Racism in SA must be stopped - ministers

2016-05-12 16:45
Michael Masutha (Tammy Petersen, News24)

Michael Masutha (Tammy Petersen, News24)

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Cape Town - Recent racist outbursts were unravelling what South Africa had achieved in its 22 years of democracy and could tear races apart, two Cabinet ministers and ANC veterans warned on Thursday.

"What is it that has sparked this kind of attitude in South Africa?" Acting Minister in the Presidency Nosiviwe Mapisa-Nqakula asked at a post-Cabinet meeting briefing in Cape Town.

"It's not as though there is ignorance. It is because there are people who have decided that, in spite of everything in South Africa, they will simply continue because there is nothing stopping them," she said.

For this reason, Justice Minister Michael Masutha had proposed that new anti-racism and hate speech laws be drawn up.

"For me, it is a matter that is deep down in a person's heart and whether there is commitment by an individual to promote non-racism, non-sexism in South Africa and promote the Bill of Rights, and the Constitution adopted in 1996."

Her remarks came after High Court Judge Mabel Jansen was placed on special leave following Facebook posts made a year ago. She said black men raped because it was pleasurable and mothers and grandmothers allowed it to happen to children as part of the paternal figure's birth right.

Jansen told News24 her comments were made in the context of the many rape cases she had presided over.

The Judicial Service Commission has been asked to investigate her conduct.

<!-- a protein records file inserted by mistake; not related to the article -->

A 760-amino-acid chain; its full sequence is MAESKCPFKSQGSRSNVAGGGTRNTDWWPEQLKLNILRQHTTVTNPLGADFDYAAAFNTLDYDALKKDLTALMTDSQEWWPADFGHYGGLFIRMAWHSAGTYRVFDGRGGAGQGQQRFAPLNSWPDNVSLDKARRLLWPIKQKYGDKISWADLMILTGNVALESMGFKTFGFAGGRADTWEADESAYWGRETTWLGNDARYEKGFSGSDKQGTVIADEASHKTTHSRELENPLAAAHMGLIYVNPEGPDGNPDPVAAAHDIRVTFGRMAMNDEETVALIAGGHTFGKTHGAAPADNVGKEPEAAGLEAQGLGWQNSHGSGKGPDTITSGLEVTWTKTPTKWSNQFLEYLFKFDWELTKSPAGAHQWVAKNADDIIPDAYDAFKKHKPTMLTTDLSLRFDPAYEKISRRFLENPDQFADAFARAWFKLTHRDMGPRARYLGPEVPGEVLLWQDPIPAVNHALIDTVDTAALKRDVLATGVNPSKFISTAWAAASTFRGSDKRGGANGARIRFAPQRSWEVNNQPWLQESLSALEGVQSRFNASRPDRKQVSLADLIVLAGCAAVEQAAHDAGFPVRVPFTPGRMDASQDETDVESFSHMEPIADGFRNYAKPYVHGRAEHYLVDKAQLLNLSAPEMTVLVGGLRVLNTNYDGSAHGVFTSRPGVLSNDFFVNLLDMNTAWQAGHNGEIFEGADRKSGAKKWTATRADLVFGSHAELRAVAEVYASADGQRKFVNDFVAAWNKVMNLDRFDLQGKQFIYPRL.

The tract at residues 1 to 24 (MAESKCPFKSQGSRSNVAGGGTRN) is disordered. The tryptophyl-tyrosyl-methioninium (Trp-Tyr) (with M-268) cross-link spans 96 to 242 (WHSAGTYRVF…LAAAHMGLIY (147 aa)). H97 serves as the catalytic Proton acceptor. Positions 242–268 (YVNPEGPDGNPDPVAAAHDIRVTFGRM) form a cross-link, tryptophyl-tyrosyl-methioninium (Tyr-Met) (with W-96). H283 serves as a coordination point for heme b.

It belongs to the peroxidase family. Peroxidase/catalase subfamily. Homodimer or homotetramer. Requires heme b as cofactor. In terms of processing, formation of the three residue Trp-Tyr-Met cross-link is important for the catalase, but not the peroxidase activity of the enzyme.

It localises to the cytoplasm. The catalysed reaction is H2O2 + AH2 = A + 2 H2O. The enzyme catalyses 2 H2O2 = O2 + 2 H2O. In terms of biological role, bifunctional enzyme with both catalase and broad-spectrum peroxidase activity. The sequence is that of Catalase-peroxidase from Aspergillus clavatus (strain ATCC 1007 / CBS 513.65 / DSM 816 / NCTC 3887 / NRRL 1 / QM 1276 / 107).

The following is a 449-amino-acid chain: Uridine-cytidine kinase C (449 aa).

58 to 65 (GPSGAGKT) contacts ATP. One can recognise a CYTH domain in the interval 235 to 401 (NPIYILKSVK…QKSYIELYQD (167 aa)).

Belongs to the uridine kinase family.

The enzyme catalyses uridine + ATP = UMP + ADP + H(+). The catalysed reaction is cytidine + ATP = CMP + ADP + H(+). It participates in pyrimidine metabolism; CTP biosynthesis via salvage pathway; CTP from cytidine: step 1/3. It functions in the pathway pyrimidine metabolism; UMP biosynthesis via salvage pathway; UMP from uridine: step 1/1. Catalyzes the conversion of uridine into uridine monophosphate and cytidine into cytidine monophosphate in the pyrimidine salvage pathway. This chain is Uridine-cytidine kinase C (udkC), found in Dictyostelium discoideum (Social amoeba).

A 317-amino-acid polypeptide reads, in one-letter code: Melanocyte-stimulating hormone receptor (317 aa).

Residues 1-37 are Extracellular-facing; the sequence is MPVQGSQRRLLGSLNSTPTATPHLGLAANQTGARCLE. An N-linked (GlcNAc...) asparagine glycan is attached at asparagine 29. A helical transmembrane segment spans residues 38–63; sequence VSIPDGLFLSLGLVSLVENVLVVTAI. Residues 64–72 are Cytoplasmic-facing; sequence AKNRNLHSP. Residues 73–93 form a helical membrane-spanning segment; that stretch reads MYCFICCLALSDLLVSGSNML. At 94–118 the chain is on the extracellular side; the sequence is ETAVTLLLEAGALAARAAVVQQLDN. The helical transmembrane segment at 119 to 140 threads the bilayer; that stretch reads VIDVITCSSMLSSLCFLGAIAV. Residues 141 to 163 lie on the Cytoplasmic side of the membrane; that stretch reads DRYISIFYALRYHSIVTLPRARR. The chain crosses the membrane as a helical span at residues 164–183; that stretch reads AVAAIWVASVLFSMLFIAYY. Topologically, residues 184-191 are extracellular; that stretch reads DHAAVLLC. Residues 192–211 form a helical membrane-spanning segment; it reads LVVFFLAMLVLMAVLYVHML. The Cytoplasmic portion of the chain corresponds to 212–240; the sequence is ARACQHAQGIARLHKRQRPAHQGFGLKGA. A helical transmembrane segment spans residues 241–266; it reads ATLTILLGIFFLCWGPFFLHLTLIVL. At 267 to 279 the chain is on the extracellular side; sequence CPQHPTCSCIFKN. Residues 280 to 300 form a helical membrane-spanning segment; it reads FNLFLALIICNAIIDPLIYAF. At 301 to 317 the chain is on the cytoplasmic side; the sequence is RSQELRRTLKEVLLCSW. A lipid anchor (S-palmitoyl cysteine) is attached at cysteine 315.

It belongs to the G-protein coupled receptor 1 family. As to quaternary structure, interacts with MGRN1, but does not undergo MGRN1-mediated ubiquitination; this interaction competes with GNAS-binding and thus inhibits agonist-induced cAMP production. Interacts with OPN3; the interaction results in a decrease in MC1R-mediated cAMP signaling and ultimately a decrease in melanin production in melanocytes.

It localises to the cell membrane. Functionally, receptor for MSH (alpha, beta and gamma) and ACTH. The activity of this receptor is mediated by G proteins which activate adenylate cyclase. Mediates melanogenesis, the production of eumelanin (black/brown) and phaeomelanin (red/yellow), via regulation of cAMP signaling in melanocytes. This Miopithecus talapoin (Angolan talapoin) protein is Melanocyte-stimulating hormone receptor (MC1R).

The Jansen scandal followed a year of other racist outbursts on social media, starting with one by KwaZulu-Natal estate agent Penny Sparrow, who called black beachgoers "monkeys".

Last week, Capetonian Matthew Theunissen vented about Sports Minister Fikile Mbalula's sporting quota decision.

"So no more sporting events for South Africa… I’ve never been more proud to say that our government are a bunch of KAFFIRS… yes I said it so go fuck yourselves you black fucking cunts (sic)," he wrote on Facebook. He apologised.

Legislation needed

Mapisa-Nqakula said what made Jansen's comments "more disgusting" was that judges were seen to be beyond reproach. She was horrified by the thought that Jansen could well have found a place on the Constitutional Court bench.

While government felt penalties were the correct route to go, in the meantime the least they could do was to challenge the statements, she said.

Deputy Public Service Minister Ayanda Dlodlo described racism as an assault on people who had already endured hate and decades of violence. She warned that the more people were assaulted in this way, the greater the chance of retaliation.

"If we don't create legislation, we will find a situation where it escalates beyond where it is today and it becomes serious racial tension, something we do not want to see."

Several courts had recently handed down judgments in racism cases.

Andre van Deventer, who was convicted last February of assaulting and calling his ex-girlfriend’s domestic worker a "kaffir", was sentenced to two years of house arrest and 70 hours of community work in the service of black women.

He violated his parole conditions and was sent to Pollsmoor Prison for two years instead.

He had assaulted Gloria Kente, 50, and spat in her face at the home he shared with his then girlfriend, in Table View, Cape Town, in 2013.

Read more on:    anc  |  nosiviwe mapisa-nqakula  |  cape town  |  politics  |  racism

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